By Craig Hysell
Remember way back in the day when you began CrossFit? Wicked awesome, wasn’t it?
The intoxicating intensity of the workout itself, your daily battle with the timer, all the new moves you had never heard of much less ever done before, the coaching, the practicing at getting better, the friendships, CrossFit was still spelled with a capital “F”… it was a freaking blast!
And the gainz? Oh… the sweet, sweet gainz that first year and a half to two years!
As your body began adapting, you started to feel invigorated and more confident. You felt great, looked great, had more sex and smiled more than you had in a long time.
You felt alive!
Is all that sustainable? Personally, I say yes. Although, sometimes for some, it just doesn’t feel that way. And I get it, really I do. Believe me.
In order to sustain gainz and that feeling of being “alive”, your mindset must shift.
As your time under tension grows and your training age matures you must practice what you are doing with a much higher degree of self-awareness.
This can be a trap in itself if you are not paying attention.
Our bodies seek comfort, but progress is the key to happiness.
To progress, you must consistently get outside your comfort zone. It is easy to become complacent. It is easy to mislead ourselves. And that’s why you have coaches.
As your CrossFit lifespan extends into the 4 year, 5 year, 6 year+ mark, you must practice with a MORE deliberate nature, not less.
This is “The Game”. This is “The Process”. This is where you might feel like things are beginning to “fade”. These feelings could not be further from the truth. It is merely that the rules of the game have evolved for you and you must now play at a “higher level” than folks just beginning.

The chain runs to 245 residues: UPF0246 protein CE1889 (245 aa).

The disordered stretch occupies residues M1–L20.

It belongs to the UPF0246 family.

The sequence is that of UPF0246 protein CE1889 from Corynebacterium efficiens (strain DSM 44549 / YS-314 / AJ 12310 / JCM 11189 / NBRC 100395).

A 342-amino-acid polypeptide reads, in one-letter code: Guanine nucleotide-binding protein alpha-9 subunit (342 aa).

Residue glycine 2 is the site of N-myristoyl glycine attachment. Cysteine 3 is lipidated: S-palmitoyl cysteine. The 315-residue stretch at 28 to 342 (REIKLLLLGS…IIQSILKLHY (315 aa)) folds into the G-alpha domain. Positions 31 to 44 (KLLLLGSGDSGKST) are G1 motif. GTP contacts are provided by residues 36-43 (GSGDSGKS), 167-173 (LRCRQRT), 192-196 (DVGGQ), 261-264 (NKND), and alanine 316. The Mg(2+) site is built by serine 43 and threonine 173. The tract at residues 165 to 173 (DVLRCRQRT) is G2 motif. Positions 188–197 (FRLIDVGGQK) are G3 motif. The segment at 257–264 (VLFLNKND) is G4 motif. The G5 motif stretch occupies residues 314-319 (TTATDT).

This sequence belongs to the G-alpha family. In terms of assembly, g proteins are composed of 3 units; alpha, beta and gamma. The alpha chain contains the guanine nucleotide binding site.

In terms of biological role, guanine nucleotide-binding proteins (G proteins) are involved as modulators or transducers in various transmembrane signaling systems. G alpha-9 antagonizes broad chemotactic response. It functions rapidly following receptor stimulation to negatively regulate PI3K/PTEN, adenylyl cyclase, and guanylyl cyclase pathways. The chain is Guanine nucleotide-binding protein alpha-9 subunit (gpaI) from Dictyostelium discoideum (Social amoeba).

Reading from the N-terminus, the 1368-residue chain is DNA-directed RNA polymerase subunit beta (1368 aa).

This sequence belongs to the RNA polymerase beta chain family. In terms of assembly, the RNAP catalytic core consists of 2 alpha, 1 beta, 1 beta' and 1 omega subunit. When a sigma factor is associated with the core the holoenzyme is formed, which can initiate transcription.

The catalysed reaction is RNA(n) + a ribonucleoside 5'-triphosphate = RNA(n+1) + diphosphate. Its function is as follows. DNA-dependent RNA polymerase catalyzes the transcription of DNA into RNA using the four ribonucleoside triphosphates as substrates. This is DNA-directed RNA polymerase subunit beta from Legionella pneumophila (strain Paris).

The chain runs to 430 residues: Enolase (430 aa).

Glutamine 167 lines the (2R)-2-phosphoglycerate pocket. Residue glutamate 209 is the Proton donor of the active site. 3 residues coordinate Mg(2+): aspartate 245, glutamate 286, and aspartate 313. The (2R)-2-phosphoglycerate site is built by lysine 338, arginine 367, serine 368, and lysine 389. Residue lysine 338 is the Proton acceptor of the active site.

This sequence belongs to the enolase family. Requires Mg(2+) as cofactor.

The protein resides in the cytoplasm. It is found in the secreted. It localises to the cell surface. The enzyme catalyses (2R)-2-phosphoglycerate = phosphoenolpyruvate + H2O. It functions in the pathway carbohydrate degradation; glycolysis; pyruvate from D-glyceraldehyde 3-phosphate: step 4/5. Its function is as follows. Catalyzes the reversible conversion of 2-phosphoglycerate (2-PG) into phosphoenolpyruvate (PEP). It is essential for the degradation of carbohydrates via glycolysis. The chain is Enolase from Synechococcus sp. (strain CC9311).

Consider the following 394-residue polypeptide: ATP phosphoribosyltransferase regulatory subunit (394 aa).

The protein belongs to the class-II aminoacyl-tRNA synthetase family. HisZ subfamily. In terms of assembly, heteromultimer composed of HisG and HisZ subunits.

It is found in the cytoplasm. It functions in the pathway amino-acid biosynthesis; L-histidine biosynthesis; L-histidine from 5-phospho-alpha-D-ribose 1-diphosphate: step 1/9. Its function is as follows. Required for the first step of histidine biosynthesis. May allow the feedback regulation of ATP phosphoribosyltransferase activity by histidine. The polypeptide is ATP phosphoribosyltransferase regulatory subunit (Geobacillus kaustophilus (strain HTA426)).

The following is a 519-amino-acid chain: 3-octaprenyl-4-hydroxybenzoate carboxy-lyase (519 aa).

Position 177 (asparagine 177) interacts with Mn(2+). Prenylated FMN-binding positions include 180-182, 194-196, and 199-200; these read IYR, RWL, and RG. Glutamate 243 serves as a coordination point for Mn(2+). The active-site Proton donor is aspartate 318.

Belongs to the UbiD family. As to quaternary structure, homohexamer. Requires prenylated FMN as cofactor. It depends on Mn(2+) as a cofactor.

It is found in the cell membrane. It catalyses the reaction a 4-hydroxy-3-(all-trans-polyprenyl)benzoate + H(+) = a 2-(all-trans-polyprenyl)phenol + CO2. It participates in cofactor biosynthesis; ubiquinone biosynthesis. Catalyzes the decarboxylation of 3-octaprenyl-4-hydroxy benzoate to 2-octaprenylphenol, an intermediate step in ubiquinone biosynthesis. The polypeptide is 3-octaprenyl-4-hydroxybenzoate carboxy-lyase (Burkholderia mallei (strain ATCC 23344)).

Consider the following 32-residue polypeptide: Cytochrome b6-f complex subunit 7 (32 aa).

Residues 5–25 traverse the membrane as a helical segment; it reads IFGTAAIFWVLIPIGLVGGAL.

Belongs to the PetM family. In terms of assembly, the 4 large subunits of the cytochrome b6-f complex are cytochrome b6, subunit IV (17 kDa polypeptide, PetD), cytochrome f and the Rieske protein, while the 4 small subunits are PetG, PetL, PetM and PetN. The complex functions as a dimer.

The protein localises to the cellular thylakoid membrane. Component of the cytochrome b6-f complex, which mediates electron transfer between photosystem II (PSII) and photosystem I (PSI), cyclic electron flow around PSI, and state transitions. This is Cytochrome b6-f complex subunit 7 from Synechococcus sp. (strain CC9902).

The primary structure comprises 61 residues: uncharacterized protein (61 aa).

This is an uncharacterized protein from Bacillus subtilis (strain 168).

You’re a veteran now. Physiologically you are different. Psychologically you must adapt.
This is where millimeters mean something. This is where you’re not always going to “beat” your old score on a named WOD. This is where mindset, nutrition and recovery become necessary to your progress, and no longer be taken as mere suggestion.
The game is much larger now than the amount of weight on the bar or “the score” on your workout. You must dial in on different details now to see improvements in weights and times.
It will take you more time to get better, not less. PR’s come in 5 pound increments (or less!), not thirty pound jumps. Higher level skills take more determined practice.
It’s not that you are not coming to the gym, it is that your gym time is spent inefficiently.
A veteran at CrossFit knows how to pace a workout. They know where “their weights”, they know how to move efficiently, conserve energy, not tear their hands, not risk injury and how to save up for tomorrow. They know how to listen to their body.
And this is the rub. A veteran, if they are to progress must break through this plateau. I call it the scaling rut.
Each workout for the veteran athlete must come with a specific plan during the whiteboard breakdown, not zoning out or talking with your friends… unless you’ve come up with your plan before coming into the gym, anyway. 🙂 You MUST have your WHY.